ALMA statement on Africa Youth Day


Dar Es Salaam November 2, 2021– As we celebrate Africa Youth Day (AYD), which also serves as the commencement of the Africa Youth Month (AYM), it is critical that we underscore that young people are at the center of Africa’s socio-economic transformational agenda. Youth constitutes over 70 per cent of the population, harnessing that demographic dividend to end malaria is a clear win. This Africa Youth Day is a special day to increase advocacy, awareness and action. It is time to steer the continent towards increased domestic resource mobilisation and increased accountability for a more sustained response to defeat malaria.  ALMA has carved the path by supporting African countries to establish End Malaria Councils and Funds, that are engaging the private sector and other players in stimulating multi-sectoral action and mobilizing resources.

This year’s theme for AYD ‘Defining the Future Today: Youth-Led Solutions for Building the Africa We Want’ recognizes the special role that African Youth hold in achieving Agenda 2063. Our youthful population represents a powerful and innovative workforce that possesses unique qualities such as resilience, activism, innovation and leadership for change and sustainability. Indeed, we can never underestimate the potential of Africa to grow if the youth are in the driver’s seat.

We recognize that the economic growth we yearn for can only be driven by a healthy population. A healthy people provide a solid foundation for human capital development which is the foundation for a healthy economy and shared prosperity. Africa’s health continues to be weighed down by several health-related challenges, malaria being one of them. Malaria has had a devastating financial toll on the African economy, with billions of dollars lost across the continent as a result of its impact. Furthermore, malaria is responsible for an average annual reduction of 1.3 per cent in Africa’s economic growth. Huge portions of national health budgets are directed towards treating or controlling the scourge.

Recognizing the role young people can play in shaping Africa’s health agenda, the chair of ALMA, His Excellency President Uhuru Kenyatta has underscored the importance of increased leadership and participation of youth in shaping and driving  malaria elimination and expanding Universal Health Coverage. President Kenyatta set out an ambitious four-point agenda outlining key results-based priority areas to eliminate malaria in Africa. Among these priority areas is robust youth involvement in malaria action through the creation of an army of young malaria advocates to champion political and resource commitments.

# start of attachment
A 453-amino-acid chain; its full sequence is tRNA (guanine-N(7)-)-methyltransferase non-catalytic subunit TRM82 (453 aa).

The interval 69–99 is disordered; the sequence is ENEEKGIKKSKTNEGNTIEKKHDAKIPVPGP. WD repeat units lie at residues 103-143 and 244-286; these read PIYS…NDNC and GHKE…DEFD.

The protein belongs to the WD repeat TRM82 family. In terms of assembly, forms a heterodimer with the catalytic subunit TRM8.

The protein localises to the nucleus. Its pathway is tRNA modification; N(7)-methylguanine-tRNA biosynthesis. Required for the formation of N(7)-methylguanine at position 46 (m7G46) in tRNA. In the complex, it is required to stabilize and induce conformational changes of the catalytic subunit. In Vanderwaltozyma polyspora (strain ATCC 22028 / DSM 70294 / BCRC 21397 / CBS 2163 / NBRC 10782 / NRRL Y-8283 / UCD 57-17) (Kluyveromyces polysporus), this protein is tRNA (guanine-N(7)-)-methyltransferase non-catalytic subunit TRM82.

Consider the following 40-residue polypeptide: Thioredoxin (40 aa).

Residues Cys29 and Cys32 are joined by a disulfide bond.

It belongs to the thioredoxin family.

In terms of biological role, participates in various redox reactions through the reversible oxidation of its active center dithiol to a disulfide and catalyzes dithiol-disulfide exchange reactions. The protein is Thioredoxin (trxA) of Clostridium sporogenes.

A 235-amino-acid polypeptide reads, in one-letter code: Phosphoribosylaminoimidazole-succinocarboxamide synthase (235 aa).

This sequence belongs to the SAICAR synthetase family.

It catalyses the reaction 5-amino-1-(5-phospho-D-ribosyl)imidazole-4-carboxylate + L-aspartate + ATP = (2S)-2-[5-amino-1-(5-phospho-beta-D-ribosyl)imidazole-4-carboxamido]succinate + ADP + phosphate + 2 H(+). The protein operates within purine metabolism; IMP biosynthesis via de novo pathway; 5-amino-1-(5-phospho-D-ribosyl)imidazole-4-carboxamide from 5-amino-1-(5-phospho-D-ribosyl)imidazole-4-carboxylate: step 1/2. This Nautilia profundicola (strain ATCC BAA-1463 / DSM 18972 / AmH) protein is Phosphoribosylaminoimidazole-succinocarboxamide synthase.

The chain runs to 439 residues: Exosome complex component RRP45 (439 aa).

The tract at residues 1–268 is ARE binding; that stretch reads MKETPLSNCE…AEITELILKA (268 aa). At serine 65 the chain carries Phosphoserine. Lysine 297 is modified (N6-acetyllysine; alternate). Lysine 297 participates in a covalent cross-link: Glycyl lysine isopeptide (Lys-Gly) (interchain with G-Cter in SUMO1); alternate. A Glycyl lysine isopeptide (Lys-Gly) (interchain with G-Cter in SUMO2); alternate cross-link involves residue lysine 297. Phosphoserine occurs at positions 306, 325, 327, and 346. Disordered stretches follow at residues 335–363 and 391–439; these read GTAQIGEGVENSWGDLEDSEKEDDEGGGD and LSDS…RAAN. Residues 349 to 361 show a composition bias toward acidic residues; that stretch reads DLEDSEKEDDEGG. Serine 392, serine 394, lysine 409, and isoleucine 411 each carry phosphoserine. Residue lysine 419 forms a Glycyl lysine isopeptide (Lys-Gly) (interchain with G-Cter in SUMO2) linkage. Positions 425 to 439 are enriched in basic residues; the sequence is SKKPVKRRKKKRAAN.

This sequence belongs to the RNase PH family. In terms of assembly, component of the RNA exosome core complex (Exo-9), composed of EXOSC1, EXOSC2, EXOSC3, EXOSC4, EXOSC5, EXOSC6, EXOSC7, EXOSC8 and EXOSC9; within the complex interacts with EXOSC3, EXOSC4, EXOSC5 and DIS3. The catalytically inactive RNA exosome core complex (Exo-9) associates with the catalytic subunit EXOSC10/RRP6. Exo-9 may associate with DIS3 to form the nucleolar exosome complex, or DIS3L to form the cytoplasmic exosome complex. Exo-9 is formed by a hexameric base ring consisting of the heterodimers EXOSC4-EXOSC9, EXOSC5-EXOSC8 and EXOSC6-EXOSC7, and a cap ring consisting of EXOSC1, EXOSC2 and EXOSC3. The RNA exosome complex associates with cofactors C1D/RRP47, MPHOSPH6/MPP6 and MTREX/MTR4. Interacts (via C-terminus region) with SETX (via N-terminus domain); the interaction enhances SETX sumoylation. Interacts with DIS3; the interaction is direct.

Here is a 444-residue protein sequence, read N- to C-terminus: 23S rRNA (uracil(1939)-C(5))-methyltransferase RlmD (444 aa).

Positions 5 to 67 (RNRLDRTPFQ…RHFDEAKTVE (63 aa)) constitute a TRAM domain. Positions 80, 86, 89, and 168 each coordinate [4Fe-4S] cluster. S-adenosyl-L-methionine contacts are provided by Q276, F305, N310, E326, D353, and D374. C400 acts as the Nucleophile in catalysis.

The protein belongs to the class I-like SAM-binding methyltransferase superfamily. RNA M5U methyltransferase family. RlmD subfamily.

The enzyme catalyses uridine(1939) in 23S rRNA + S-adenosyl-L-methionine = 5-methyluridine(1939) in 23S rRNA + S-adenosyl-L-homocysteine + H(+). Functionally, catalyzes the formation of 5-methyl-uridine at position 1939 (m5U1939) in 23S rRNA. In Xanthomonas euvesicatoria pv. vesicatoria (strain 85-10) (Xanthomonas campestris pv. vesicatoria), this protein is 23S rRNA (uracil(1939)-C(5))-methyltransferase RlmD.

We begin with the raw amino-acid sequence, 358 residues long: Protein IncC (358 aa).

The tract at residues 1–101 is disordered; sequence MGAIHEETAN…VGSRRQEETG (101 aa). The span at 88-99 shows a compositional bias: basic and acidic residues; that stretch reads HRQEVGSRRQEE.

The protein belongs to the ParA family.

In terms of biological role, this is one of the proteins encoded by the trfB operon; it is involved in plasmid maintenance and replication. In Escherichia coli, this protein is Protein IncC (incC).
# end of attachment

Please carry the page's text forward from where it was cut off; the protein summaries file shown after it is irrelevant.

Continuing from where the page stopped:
To this end, in February 2021, the ALMA Chair launched an ALMA Youth Strategy to steer the establishment of an ALMA Youth Army – a broader social movement of young people to fight malaria, improve maternal and child health, and improve access to universal healthcare. An ALMA Youth Advisory Council (AYAC) was established to help drive youth engagement across the continent. As a benchmark for other African countries, the first national malaria and UHC Youth Army was launched in Kenya. While other countries lay the foundations for establishing in-country malaria youth armies, ALMA has also recruited Malaria Youth Ambassadors from 38 African countries, to add to the battalion of young malaria champions in Africa. To ensure evidence driven action, ALMA is training a cadre of youth leaders across Africa to be malaria champions and availing tools to them such as scorecards for accountability and action at every level, from regional, to country, to district levels.

On this Africa Youth Day, I am pleased to embrace with you – the young people of our beloved continent – the immense opportunity for action that lies before us. COVID-19 has been a stark reminder that while substantial progress has been made in reducing the burden of malaria in Africa, those gains can be jeopardized if the pandemic affects the availability of key malaria control interventions. Malaria gains can be reversed in a season. We are now living in the age of pandemics and we will require strengthened health systems that are resilient and can both withstand and manage health shocks. We need to ensure that we engage our youth in improving surveillance, use of data and pandemic preparedness. A disease threat anywhere is a disease threat everywhere.

As young people,  you have a chance to help restructure societal norms; driving a paradigm shift. You are at the helm of the most powerful tools for connectivity in history – social media. You have a responsibility to use these platforms to speak in favour of equitable healthcare and hold our leaders in every sector accountable to higher standards more than ever before. With your youthful energy, you can effectively support malaria prevention and control efforts at community level, where the disease wrecks the most havoc. Moreover, young people all over the world are known to be innovators – you have a tremendous opportunity to innovate tools that can save lives. It is your time to embrace this challenge, that will avoid a reversal of two decades of progress against malaria since the 2000 Abuja Declaration. Averting this public health disaster must remain an integral priority alongside the response to COVID-19.

I urge African Heads of State and Government to continually embrace the youth, their talents and capabilities in working towards a healthy and prosperous continent. Indeed, youth are our continent’s most valuable asset, African youth will define the future!

Happy Africa Youth Day!

Joy Phumaphi, ALMA Executive Secretary

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